Some raised issues with trustees at the other state universities. They raised many questions, but here are just a few: How do you get rid of bad actor trustees? Can you impeach a trustee? How does the public learn about trustee conflicts of interests? What about trustees who lack regular attendance at board meetings? Should not the public know about trustee financial support of the university?

Also, we heard that board members of corporations are required to publicly disclose many of the above issues and many others. 

Some Whisperers said that the state should make “oversight and public disclosure” a requirement of state university funding? Others suggested how to form an Oversight Board and how the legislature and the governor ought to approach this issue.

More to come. Send us your thoughts and ideas on this important public policy issue.

Impact of the Pandemic On Us

We all might be a different person after the pandemic. How has the pandemic changed you? Let us know and we will publish the responses (let us know if you want it published anonymously or not). Send your responses to david@ruralinsights.org.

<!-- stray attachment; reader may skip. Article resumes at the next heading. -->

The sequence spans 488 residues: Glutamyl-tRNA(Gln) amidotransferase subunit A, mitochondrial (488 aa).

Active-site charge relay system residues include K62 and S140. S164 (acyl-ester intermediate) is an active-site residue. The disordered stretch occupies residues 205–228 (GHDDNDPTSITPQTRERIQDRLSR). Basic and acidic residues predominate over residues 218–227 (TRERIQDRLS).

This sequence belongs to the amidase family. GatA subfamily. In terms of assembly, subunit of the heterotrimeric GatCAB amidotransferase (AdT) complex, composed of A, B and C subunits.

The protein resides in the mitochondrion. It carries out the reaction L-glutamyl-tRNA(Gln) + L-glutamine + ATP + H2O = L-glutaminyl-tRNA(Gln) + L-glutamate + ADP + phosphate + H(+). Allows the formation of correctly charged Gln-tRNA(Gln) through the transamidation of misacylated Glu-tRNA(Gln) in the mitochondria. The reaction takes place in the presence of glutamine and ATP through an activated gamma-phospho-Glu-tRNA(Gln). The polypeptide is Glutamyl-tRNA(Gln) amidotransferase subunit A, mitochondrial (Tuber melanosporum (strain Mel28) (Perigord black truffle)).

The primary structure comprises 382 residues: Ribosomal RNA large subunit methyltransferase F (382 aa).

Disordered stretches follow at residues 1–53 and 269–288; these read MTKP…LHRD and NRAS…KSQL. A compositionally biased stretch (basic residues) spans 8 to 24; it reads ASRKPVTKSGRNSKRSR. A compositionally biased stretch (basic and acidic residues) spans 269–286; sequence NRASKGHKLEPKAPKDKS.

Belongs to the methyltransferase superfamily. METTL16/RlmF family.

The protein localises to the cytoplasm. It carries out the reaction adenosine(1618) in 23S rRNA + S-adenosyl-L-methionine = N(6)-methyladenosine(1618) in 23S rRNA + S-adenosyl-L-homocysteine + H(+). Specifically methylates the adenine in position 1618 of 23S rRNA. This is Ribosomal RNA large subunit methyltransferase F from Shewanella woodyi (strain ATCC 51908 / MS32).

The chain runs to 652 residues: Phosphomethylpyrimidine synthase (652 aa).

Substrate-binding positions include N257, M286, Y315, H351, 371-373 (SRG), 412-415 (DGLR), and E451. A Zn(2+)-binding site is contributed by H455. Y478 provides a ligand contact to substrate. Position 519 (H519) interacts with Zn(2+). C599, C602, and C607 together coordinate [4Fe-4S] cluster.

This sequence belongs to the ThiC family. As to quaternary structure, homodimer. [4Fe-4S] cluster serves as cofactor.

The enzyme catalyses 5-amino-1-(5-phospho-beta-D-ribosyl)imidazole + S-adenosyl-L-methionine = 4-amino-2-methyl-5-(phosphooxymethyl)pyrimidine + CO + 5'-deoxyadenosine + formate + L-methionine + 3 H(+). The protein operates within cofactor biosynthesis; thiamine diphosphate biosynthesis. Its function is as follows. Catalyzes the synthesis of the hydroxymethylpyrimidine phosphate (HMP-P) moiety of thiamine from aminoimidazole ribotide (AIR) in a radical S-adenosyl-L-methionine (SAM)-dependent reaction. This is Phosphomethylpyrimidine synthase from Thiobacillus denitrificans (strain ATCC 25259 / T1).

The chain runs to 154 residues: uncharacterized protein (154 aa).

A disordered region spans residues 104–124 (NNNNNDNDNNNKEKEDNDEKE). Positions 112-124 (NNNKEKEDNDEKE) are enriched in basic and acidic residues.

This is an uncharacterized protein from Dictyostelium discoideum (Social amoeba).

New Guest Podcast

In the coming months we will feature various guest podcasts that we think our readers/listeners might find interesting. If you have ideas for other guest podcasts please send them to us.

This week, we are beginning a new guest podcast series “Oversight Matters” produced by Wayne State University Law School, Levin Center. 

“Oversight Matters” seeks to share legislative oversight stories from our nation’s capital and across the country.